In the beginning there were no adapters. In BizTalk 2000 and 2002 they were called AICs – Application Integration Component. MSMQ AIC for BizTalk 2002 used MSMQ API from Windows Message Queuing and that was it. Windows Message Queuing was doing the network related job and it also stored intermediately messages in MSMQ queues on the machine before they were read by MSMQ AIC of BizTalk or sent to the world over the network.
It was simple and straightforward, but it had a few problems on its own:
These and few other reasons were considered when making the decision to create MSMQ/T Adapter for BizTalk 2004. MSMQ/T Adapter is a full implementation of MSMQ Server that lives in BizTalk. When BizTalk 2004 starts, it also starts a subprocess that listens to port 1801, the port for MSMQ protocol. MSMQ/T adapter is based on Windows Message Queuing server 2.0 and it is actually done by the same people who implemented Message Queuing in Windows.
Now a lot of things become much nicer:
MSMQ/T also had a few limitations:
· It was based on 2.0 code and hence it did not had most of the 3.0 features, including message queuing over HTTP and few others. When MSMQ/T work had started, MSMQ 3.0 code base was simply not yet developed.
· It implemented only transactional, exactly-once-in-order (EOIO) delivery. The thinking was more or less along the lines, “If a user does not need transactional, why does he need message queuing?”
· No remote read from MSMQ/T “queues”. The reason was that while BizTalk receive locations played the role of a logical MSMQ queue, there was no physical queues in MSMQ/T. Once the message was received, it was at the same time in the same transaction routed to destinations, hence BizTalk “queues” were by definition always empty.
The advantages of MSMQ/T had their trade offs:
As already mentioned, a serious advantage of MSMQ/T was the ability to pass large messages. However, while passing large messages between two BizTalk machines was an attractive feature, it did not looked like a really huge winner. What would be great is passing large messages between BizTalk and MSMQ applications.
The problem was solved by providing MQRTLarge.dll that exposed an API similar to regular MSMQ and allowed regular MSMQ applications to send/receive large messages to communicate with BizTalk.
MQRTLarge.dll was supposed to be dropped on a non-BizTalk machine and used by MSMQ applications, and hence it is located in BizTalk 2004 SDK utilities. Because the API was slightly different to accommodate for large messages, the users had to update the MSMQ application code and rebuild it to take advantage of this feature, but other than that it was really nice. It still is.
The only deficiency of MQRTLarge.dll is that it accumulates the whole message in memory and hence available memory was an effective limit of how large message you can pass with it. We were able to pass messages up to 2Gb in size, but it required a good machine. Also, if two applications would send large messages at the same time, their memory demands will combine, which was another problem. But anyway, to have this problem we talk about really large messages several hundred megabytes in size. Most users, we know of, needed to push 4Mb limit of MSMQ just a little to 5-20 Mb, and so they never noticed this problem.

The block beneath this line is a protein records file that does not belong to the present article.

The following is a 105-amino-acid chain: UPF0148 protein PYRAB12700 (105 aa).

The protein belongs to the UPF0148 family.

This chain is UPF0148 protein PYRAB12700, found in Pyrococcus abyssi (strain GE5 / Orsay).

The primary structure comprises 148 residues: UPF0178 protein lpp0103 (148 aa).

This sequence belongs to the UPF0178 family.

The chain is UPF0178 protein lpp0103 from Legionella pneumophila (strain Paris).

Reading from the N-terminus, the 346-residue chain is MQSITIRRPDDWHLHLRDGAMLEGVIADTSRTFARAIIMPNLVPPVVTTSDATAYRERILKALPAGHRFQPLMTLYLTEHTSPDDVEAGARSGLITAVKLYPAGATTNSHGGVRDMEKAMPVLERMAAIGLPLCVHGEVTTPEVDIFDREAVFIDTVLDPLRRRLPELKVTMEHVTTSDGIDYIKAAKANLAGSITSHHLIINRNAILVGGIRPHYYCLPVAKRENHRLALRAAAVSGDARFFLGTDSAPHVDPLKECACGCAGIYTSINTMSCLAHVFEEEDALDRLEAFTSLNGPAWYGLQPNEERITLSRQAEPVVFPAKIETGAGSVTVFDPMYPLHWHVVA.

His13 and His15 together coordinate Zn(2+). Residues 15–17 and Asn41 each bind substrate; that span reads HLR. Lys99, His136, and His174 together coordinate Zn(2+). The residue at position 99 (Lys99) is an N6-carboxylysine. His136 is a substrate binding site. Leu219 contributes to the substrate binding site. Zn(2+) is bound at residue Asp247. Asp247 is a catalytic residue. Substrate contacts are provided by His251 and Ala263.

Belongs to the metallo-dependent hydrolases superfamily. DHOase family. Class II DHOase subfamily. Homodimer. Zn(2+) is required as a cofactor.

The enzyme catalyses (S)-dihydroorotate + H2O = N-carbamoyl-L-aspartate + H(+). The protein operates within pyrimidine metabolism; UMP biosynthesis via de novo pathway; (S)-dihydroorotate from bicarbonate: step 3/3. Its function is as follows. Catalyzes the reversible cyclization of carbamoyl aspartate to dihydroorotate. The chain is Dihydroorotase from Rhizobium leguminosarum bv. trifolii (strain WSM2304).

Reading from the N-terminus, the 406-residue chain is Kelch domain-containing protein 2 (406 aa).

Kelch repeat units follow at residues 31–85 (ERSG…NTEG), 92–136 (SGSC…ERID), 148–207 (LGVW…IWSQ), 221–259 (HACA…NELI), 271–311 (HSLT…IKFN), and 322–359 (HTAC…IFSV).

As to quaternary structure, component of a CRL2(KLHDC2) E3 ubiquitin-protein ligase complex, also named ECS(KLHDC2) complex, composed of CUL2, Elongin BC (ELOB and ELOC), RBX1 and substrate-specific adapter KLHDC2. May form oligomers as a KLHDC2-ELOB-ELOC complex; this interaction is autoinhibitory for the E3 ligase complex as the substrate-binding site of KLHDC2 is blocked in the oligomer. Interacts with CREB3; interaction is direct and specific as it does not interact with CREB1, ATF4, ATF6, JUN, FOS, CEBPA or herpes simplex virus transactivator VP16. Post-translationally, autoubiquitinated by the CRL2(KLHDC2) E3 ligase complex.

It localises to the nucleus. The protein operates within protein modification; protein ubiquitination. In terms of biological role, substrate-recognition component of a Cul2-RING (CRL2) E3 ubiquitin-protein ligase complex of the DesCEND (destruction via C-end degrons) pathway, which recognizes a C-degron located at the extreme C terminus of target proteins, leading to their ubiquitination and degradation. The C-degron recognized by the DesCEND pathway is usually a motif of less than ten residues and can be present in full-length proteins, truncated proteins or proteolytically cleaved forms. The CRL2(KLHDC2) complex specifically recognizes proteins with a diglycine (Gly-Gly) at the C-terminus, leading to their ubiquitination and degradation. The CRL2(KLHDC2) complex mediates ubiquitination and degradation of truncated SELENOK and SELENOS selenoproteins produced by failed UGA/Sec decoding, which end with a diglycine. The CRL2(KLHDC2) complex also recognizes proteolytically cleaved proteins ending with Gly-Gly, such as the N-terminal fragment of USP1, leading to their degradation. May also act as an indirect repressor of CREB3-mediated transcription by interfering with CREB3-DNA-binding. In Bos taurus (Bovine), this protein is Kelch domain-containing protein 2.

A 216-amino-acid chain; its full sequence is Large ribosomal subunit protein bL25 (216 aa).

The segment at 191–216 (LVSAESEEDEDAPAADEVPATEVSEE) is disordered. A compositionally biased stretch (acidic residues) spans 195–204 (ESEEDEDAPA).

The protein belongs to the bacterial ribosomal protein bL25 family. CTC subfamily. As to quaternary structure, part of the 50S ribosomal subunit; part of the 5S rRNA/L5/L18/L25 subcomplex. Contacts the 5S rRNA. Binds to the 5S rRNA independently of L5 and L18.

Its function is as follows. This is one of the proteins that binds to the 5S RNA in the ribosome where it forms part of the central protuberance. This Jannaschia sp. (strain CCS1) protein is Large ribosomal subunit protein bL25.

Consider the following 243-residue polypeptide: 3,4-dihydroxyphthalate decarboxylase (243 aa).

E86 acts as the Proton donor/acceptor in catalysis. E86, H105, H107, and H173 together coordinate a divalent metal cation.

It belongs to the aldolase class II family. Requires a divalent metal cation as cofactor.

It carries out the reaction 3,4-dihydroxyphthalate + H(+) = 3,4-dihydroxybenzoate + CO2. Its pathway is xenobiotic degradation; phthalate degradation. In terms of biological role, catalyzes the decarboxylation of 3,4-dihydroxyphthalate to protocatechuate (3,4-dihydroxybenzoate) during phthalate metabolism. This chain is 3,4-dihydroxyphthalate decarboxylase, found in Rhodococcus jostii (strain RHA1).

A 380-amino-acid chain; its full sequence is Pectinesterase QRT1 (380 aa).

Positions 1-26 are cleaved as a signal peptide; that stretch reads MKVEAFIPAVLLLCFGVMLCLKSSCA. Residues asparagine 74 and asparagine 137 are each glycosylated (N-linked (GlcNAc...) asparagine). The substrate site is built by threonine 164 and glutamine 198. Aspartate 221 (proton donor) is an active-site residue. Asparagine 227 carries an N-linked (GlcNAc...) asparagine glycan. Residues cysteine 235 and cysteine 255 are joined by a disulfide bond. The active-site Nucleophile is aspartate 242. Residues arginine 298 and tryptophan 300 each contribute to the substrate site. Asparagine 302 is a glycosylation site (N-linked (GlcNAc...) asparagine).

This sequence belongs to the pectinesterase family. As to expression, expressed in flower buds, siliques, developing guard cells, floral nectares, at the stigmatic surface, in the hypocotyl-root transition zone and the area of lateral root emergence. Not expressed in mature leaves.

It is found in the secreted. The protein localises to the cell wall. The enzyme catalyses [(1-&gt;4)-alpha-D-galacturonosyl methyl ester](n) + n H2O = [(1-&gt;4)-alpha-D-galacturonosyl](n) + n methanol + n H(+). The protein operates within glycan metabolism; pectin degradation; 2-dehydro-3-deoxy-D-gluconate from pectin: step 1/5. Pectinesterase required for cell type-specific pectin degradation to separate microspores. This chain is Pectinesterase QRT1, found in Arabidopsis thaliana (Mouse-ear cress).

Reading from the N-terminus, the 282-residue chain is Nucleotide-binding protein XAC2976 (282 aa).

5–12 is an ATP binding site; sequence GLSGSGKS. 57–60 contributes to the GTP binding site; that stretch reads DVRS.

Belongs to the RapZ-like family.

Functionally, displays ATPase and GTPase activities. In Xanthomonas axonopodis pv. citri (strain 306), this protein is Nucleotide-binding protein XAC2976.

BizTalk 2004 SDK also contained an MSMQ/C adapter sample that used standard Windows Message Queuing just like MSMQ AIC for BizTalk 2002. It was just a sample with limited functionality, it was never tested extensively for performance, stress or load, and it never was supposed to be used in the production environment, although we’ve heard of customers who did that. Again, it was just a sample.
Late in BizTalk 2004 development cycle we realized that customers will also need a traditional MSMQ adapter, and so we started to build it. At this time it was already customary to refer to “the other MSMQ adapter” as MSMQ/C, that’s why this adapter also sometimes informally called MSMQ/C Adapter. I actually did that in this blog before. However, it is not the same thing as the sample. We’ve put roughly a year of development and extensive testing into creating it.
MSMQ Adapter for BizTalk is available as a free download from Microsoft.com Download Center.
It has roughly the same advantages and the same problems as MSMQ AIC for BizTalk 2002, but provides richer functionality. In particular, it supports large messages using MQRTLarge.dll. The 2Gb message mentioned above was successfully passed through MQRTLarge.dll when testing MSMQ Adapter. The adapter has the same limitations as MQRTLarge.dll, and to avoid processing of two large messages at the same time, there is a “Serial Processing” flag on MSMQ port properties.
MSMQ Adapter is the recommended way to use MSMQ transport with BizTalk.
Here are some advantages of MSMQ Adapter over MSMQ/T:
Things you need to keep in mind when selecting MSMQ Adapter for your project:
In BizTalk 2006, MSMQ Adapter is the main recommended way to handle MSMQ transport. BizTalk 2006 supports NT cluster, hence there is a solution for high availability. Also, in BizTalk 2006 you can setup MSMQ port for the end-to-end ordered delivery (you need to set correctly MSMQ port, MSMQ queue, and the receiving application/send port).
MSMQ/T adapter is deprecated in BizTalk 2006. It means that it is still there and fully supported, but it’s a warning that it may disappear in the next version of BizTalk beyond BizTalk 2006. So, it may be not a good idea to consider it for new projects, unless you have a really strong reason.
MQRTLarge becomes a part of MSMQ Adapter and hence supported the same way as the adapter itself. Notice, that although you technically can make two MSMQ applications exchange large messages, the only officially supported scenarios are where one or both communicating sides are BizTalk MSMQ or MSMQ/T Adapters.